- Track the sale
- Calculate the second payment according to the sales compensation plan rules
- Ensure you make the second commission payment, rather than rely on salespeople to chase it up
How Performio Manages Split Sales Compensation Payments
Performio includes key features to make it easier for Sales Managers, Compensation Administrators and Finance to manage split commission calculations. Instead of manually tracking changes in sales transactions and updating commission payments, Performio automates the process. Three key features that support this are:
1. Reference table management
Reference Table Management allows an administrator to integrate special reference tables. For example, an administrator can set up an “Active Customer Table”. The table can be linked to the sales commission table and any records flagged where the customer is no longer active. Inactive customer records in the sales commission table then trigger a commission adjustment in the current period.
2. Prior period calculation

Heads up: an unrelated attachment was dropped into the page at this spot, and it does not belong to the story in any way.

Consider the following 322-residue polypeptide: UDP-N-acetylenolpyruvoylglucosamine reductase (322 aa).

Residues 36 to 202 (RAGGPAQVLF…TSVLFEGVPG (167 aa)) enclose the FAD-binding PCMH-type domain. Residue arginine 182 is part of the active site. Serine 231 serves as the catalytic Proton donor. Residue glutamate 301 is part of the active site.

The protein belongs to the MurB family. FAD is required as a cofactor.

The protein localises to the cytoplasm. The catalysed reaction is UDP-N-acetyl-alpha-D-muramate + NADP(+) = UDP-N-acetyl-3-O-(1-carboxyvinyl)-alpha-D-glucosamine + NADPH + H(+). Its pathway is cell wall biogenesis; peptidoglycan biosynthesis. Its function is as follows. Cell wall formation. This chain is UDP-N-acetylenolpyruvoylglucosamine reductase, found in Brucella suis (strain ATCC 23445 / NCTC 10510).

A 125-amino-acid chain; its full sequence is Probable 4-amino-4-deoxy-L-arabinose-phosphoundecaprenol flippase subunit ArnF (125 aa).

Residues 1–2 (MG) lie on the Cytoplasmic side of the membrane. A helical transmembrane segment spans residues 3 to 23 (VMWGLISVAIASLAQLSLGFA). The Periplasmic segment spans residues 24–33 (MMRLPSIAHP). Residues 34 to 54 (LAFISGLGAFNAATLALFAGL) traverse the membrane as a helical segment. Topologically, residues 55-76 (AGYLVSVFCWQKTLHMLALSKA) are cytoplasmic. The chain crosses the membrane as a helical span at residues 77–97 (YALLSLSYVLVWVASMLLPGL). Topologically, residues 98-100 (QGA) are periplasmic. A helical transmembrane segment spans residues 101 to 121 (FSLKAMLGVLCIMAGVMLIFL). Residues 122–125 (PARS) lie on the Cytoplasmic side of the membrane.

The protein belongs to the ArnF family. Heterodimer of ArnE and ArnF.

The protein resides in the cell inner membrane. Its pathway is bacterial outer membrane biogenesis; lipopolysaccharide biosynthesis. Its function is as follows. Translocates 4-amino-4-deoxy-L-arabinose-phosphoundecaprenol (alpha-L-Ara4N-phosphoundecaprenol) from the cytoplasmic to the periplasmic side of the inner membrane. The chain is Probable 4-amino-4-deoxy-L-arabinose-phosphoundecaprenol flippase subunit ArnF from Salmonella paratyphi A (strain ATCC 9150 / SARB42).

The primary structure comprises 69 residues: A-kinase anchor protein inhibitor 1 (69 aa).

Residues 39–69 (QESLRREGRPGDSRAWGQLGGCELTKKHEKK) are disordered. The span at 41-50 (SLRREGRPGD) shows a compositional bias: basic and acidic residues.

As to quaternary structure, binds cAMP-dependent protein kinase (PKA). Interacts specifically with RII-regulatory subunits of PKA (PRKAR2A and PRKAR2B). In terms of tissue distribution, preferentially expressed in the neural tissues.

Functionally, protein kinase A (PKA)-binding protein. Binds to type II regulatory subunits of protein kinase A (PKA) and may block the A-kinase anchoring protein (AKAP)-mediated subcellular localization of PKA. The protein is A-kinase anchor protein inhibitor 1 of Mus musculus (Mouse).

Performio allows users to run calculations on data from prior periods after they have been locked down (so you can reconcile back to payroll). For example, if the total value of a deal changes due to customer variations, the deal value can be updated. Performio will calculate the final commission payment based on the revised deal value.
3. Transaction data management in prior periods
Transaction Data Management allows users to set certain fields to be editable in prior periods. For example, the “Sales Order Value” field can be edited in prior periods so that a change to the order value can be captured. This change will trigger an adjustment to the part two of the commission payment.
There are additional features that will support unique business rules for split commissions but these three are the most commonly used in split commission payments.
If you have split payments in your sales compensation plan then Performio can manage the rules, data and payments efficiently and effectively. For a demonstration, contact us today.